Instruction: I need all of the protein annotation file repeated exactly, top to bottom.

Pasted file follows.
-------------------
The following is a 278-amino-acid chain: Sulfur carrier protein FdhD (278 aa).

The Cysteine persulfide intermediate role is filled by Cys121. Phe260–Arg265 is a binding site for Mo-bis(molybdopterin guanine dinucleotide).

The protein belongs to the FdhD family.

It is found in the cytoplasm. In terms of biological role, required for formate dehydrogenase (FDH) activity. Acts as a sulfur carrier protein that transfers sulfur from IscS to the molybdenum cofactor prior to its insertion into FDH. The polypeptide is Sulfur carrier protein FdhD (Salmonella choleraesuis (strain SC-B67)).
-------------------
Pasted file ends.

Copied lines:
The following is a 278-amino-acid chain: Sulfur carrier protein FdhD (278 aa).

The Cysteine persulfide intermediate role is filled by Cys121. Phe260–Arg265 is a binding site for Mo-bis(molybdopterin guanine dinucleotide).

The protein belongs to the FdhD family.

It is found in the cytoplasm. In terms of biological role, required for formate dehydrogenase (FDH) activity. Acts as a sulfur carrier protein that transfers sulfur from IscS to the molybdenum cofactor prior to its insertion into FDH. The polypeptide is Sulfur carrier protein FdhD (Salmonella choleraesuis (strain SC-B67)).